On March 19, Waldman immediately put in a large order for her family. “On my way to pick it up, a friend of mine who’s an ER doctor at Cal Pacific Medical Center was telling me how he had been eating out of machines and it was so stressful, and some stranger just dropped off dinner,” continues Waldman. “I just thought that was so marvelous. So I called Tanya — I had just left the restaurant — and said, ‘Hey, can you do 25 meals?’” A couple of hours later, Waldman delivered those 25 initial meals to Highland Hospital’s Emergency Department. “I just pulled into the triage tent and said, ‘You guys want dinner?’ The first person I talked to burst into tears, which made me cry,” says Waldman.

Three days later, Waldman put out a call on her Twitter account to other Bay Area restaurants to get involved. “And Jenny Schwarz, the owner of one of one of my favorite restaurants in Oakland, Hopscotch, emailed me and said, ‘You know, if you want to scale this up, let’s work together and I will organize the restaurants.” Other friends and volunteers soon got involved to form a new charitable group, East Bay Feed ER. Waldman (with help from Chabon) focuses on fundraising. “Which was literally on my Venmo at first,” she says, adding that when the meals are purchased from area restaurants, “We pay full price plus a fat tip. The restaurants have told us that just one of our orders [means] they can keep an employee on for two weeks.” Since those early days, World Central Kitchen has come on as the group’s fiscal operations partner.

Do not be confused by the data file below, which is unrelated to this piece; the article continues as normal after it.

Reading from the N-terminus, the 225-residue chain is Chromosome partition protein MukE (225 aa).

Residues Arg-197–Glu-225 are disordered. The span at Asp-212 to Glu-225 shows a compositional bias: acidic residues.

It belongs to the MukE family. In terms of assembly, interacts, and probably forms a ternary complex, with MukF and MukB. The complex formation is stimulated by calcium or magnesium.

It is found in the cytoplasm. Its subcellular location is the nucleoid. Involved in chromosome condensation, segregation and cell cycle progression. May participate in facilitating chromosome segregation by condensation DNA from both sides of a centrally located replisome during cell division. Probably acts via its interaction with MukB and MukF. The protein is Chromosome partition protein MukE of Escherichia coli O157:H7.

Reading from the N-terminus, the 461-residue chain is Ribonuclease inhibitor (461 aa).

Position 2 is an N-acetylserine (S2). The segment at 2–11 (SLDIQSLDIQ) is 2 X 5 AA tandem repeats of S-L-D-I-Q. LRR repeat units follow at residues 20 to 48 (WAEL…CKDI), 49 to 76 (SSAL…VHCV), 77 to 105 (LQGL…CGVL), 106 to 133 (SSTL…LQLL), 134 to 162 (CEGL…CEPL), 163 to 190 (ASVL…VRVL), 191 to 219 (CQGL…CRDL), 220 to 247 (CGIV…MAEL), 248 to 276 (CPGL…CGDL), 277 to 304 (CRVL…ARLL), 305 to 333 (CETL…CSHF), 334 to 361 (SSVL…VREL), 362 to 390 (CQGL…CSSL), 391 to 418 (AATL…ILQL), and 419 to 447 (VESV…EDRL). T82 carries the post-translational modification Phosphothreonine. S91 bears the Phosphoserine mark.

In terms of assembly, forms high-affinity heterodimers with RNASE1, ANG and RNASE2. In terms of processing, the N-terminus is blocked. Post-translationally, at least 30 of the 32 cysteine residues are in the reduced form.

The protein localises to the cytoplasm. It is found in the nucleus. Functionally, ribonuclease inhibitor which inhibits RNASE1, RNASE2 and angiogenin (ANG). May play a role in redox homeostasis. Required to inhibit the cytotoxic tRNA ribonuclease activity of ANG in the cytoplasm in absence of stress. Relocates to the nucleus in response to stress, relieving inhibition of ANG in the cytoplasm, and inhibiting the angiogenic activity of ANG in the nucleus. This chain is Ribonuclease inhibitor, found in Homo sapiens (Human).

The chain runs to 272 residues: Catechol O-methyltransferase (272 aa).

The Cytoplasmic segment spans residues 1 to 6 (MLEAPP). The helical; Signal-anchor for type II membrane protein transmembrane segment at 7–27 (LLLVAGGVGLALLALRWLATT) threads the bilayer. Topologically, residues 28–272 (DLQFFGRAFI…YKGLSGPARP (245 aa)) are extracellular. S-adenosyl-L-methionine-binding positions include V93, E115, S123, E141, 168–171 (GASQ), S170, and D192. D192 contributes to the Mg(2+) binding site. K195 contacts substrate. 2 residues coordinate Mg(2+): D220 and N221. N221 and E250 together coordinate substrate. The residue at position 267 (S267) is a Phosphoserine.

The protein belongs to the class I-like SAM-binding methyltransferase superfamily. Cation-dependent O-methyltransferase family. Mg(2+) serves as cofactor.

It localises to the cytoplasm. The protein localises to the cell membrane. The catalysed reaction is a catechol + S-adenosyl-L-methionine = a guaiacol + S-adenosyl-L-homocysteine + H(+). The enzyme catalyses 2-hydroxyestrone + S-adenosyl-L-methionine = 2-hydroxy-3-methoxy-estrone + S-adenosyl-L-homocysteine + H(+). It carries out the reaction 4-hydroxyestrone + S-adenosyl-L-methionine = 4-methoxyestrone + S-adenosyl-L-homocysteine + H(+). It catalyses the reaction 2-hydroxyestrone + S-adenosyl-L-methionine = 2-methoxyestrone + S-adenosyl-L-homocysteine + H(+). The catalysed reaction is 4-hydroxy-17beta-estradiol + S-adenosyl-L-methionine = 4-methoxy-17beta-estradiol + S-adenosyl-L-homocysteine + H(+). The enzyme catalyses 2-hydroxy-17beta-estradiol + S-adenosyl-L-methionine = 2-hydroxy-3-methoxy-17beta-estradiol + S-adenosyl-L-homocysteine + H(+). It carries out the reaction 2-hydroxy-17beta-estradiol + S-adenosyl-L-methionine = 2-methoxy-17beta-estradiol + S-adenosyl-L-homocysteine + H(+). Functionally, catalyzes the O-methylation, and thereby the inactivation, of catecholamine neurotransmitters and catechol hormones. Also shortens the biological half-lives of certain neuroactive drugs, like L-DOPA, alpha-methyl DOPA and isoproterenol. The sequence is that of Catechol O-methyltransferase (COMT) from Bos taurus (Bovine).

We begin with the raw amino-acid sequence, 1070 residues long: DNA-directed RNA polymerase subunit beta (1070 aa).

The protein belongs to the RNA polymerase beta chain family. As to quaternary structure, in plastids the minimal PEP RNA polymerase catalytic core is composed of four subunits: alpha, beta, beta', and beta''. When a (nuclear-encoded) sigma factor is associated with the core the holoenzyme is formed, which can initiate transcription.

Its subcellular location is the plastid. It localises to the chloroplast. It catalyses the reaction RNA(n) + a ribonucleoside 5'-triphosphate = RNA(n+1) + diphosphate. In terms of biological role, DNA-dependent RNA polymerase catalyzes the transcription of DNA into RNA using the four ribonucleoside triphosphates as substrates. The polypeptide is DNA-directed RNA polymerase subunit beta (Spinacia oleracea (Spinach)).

To date, East Bay Feed ER has raised more than $360,000 from nearly 5,000 contributors and delivered 3,900 meals to five different hospitals. One of the critical aspects of the relief effort is preparing and delivering food up to COVID-19 safety standards. “Everyone wears masks. Everything is individually packaged. We have contacts at the hospital so we know where to drop off and when it is most appreciated. During the daytime there is a cafeteria, but for the nighttime shifts there’s no cafeteria. We also have a system where the person picking up the food goes to the restaurant and opens the trunk of the car. The restaurant person puts it in the trunk. The driver shuts the trunk and drives to the hospital and opens the trunk again. The hospital staff unloads the food. So the driver never touches the food and the only person who ever touches the metal of the car is the driver.”

Continues Waldman, “We clarified our mission early on as having three parts: to support and boost the morale of hospital staff, who are doing their jobs under truly abysmal conditions with very limited amounts of PPE to keep them safe; to sustain our local restaurants, which are really the heart of our community; and the third part, which turns out to be incredibly important, is to give people a feeling that they can contribute right now because this experience is one of such hopelessness and helplessness.” That’s been true on a personal level for her as well; she recently told the New Health Club podcast that starting the nonprofit has kept her constantly active, which helps keep her tendency toward depression at bay.

“It makes this period of isolation and loneliness more tolerable,” says Waldman, “and it can give you a sense of community and shared purpose.”

A version of this story first appeared in the April 8 issue of The Hollywood Reporter magazine. Click here to subscribe.